“There’ll be a nervousness because the recent Broadway revival wasn’t a success,” admits Friedman. “But every American I’ve spoken to who has seen this one with Doug says it’s exciting and different enough to work.”
Friedman’s bulging developmental pipeline includes:
n A joint effort with Harvey Weinstein on a musical version of “Shakespeare in Love”;
n An adaptation of “All About Eve” by Christopher Hampton;
n Two productions directed by Richard Eyre: Ibsen’s “Ghosts,” starring Kim Cattrall skedded for 2010, and Feydeau’s classic French farce “A Flea in Her Ear”;
n A revival of Ayckbourn’s comedy about amateur dramatics, “A Chorus of Disapproval”;
n The first major revival of Tom Stoppard’s “Arcadia,” helmed by David Leveaux;
n David Harrower’s new adaptation of classic British pic “The Third Man,” directed by David Grindley;
n Terry Johnson’s staging of Ben Travers’ 1920s English farce “Rookery Nook,” at the Menier Chocolate Factory.
“It’s always terrifying doing this job because you never know whether an audience will respond or not,” Friedman says. But her fears likely have been eased by the impressive haul of Olivier nominations earned by “La Cage aux Folles,” “That Face,” “No Man’s Land” and “Maria Friedman — Re-Arranged,” all of which she produced in London last season. Those 13 nods put her on equal footing with awards magnet the Donmar Warehouse.
Repping further reassurance, Friedman’s Gotham transfers in the past two seasons, of “Rock ‘n’ Roll,” “The Seagull” and “Boeing-Boeing” all recouped. Indeed, of the eight productions she has taken to Broadway, her only flop was Andrew Lloyd Webber’s “The Woman in White,” the one musical on the list.
Her successes on both sides of the pond give Friedman a useful vantage point to observe differences between the two towns’ theater landscapes.
“It’s hard to define, but there’s a sense that in New York anything is possible,” she says. “You could go in there with something not overtly commercial — like Chekhov’s ‘The Seagull’ on Broadway for a 14-week season — and have a huge success.”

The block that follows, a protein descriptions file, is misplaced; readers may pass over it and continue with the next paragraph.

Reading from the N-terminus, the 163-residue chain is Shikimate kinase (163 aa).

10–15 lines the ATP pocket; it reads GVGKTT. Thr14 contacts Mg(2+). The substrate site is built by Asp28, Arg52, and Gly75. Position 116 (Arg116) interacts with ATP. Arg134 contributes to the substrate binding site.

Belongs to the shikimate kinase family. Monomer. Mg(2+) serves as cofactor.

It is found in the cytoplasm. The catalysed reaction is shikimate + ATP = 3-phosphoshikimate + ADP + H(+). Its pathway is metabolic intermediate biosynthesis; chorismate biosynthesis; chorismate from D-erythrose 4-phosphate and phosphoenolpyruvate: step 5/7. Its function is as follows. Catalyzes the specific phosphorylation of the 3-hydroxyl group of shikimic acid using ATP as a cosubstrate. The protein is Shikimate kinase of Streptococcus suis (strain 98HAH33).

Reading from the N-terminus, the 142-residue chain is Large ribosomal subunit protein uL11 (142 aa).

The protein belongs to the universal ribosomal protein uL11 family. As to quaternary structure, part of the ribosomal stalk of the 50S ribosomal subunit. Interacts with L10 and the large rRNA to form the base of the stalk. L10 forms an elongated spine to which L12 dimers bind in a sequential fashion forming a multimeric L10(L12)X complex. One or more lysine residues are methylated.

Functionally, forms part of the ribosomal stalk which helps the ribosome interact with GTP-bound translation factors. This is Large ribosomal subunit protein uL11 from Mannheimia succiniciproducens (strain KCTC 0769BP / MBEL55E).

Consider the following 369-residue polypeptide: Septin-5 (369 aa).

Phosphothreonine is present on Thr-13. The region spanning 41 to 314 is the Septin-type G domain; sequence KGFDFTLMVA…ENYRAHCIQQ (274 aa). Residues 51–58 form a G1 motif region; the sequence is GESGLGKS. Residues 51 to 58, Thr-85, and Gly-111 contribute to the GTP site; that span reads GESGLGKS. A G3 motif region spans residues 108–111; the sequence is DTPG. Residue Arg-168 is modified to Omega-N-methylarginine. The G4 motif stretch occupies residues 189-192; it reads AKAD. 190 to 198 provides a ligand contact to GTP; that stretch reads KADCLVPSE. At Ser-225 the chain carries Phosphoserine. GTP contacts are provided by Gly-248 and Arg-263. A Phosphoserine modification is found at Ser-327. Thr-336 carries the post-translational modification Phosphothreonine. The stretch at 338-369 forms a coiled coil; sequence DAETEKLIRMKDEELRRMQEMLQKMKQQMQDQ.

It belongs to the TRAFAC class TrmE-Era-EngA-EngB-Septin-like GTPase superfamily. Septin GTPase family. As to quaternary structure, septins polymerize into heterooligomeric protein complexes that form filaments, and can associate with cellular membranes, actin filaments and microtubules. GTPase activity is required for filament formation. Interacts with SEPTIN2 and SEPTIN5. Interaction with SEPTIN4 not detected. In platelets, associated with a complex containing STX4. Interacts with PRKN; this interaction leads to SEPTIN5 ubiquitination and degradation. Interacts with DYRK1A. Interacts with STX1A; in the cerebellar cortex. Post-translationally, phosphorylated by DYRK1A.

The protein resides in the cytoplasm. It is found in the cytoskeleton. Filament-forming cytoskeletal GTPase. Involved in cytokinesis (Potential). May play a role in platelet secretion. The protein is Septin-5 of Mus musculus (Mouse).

“Unlike London, it’s an incredible word-of-mouth town,” adds Friedman. “If something takes off on Broadway, you see that reflected in the box office within days. Every show has its window, its moment to be huge. It’s not about whether a big star is in it, it’s about the whole event.”
In London, she argues, it’s much harder to get noticed.
“That’s partly because there the commercial West End is in competition with places like the National, which receives government subsidy,” she says. “In New York you don’t have that.”
But regardless of the pros and cons on either side of the Atlantic, Friedman predicts a tough road ahead for the legit biz, calling for aggressive strategies.
“By the fall there’ll be a lot of dark theaters, especially in New York. And in the West End we need big stars, big names, big titles, big ideas and big, fun entertainment.
“I’d like to think that every one of my future shows will go ahead, but they’re not capitalized yet,” Friedman says. “More risky ones may fall by the wayside, but I still believe good, strong ideas will get backing.”